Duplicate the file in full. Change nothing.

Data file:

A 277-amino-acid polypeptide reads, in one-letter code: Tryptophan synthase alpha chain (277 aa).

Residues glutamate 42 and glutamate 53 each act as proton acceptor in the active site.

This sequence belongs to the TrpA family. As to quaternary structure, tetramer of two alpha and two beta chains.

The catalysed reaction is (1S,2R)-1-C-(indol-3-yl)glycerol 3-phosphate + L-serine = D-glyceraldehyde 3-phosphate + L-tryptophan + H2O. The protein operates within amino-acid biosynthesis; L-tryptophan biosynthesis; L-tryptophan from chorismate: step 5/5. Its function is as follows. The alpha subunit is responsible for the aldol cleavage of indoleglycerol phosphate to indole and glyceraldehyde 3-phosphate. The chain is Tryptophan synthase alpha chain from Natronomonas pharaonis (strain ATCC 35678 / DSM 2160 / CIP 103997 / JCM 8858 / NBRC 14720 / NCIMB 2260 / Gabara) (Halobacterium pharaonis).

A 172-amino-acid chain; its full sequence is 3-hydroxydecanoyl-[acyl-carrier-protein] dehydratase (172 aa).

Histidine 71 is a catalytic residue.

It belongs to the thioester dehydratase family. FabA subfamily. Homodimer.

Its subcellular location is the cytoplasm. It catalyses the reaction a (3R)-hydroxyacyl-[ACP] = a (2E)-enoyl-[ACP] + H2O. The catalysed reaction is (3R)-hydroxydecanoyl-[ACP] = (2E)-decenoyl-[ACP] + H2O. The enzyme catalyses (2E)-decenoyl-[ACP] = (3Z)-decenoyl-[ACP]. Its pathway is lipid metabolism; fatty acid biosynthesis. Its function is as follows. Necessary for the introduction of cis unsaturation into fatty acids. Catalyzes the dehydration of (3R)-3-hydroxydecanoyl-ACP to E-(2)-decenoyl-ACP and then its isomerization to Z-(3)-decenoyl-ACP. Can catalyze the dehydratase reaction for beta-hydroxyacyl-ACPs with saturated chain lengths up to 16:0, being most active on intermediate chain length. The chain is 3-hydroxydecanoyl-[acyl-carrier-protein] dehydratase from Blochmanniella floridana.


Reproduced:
A 277-amino-acid polypeptide reads, in one-letter code: Tryptophan synthase alpha chain (277 aa).

Residues glutamate 42 and glutamate 53 each act as proton acceptor in the active site.

This sequence belongs to the TrpA family. As to quaternary structure, tetramer of two alpha and two beta chains.

The catalysed reaction is (1S,2R)-1-C-(indol-3-yl)glycerol 3-phosphate + L-serine = D-glyceraldehyde 3-phosphate + L-tryptophan + H2O. The protein operates within amino-acid biosynthesis; L-tryptophan biosynthesis; L-tryptophan from chorismate: step 5/5. Its function is as follows. The alpha subunit is responsible for the aldol cleavage of indoleglycerol phosphate to indole and glyceraldehyde 3-phosphate. The chain is Tryptophan synthase alpha chain from Natronomonas pharaonis (strain ATCC 35678 / DSM 2160 / CIP 103997 / JCM 8858 / NBRC 14720 / NCIMB 2260 / Gabara) (Halobacterium pharaonis).

A 172-amino-acid chain; its full sequence is 3-hydroxydecanoyl-[acyl-carrier-protein] dehydratase (172 aa).

Histidine 71 is a catalytic residue.

It belongs to the thioester dehydratase family. FabA subfamily. Homodimer.

Its subcellular location is the cytoplasm. It catalyses the reaction a (3R)-hydroxyacyl-[ACP] = a (2E)-enoyl-[ACP] + H2O. The catalysed reaction is (3R)-hydroxydecanoyl-[ACP] = (2E)-decenoyl-[ACP] + H2O. The enzyme catalyses (2E)-decenoyl-[ACP] = (3Z)-decenoyl-[ACP]. Its pathway is lipid metabolism; fatty acid biosynthesis. Its function is as follows. Necessary for the introduction of cis unsaturation into fatty acids. Catalyzes the dehydration of (3R)-3-hydroxydecanoyl-ACP to E-(2)-decenoyl-ACP and then its isomerization to Z-(3)-decenoyl-ACP. Can catalyze the dehydratase reaction for beta-hydroxyacyl-ACPs with saturated chain lengths up to 16:0, being most active on intermediate chain length. The chain is 3-hydroxydecanoyl-[acyl-carrier-protein] dehydratase from Blochmanniella floridana.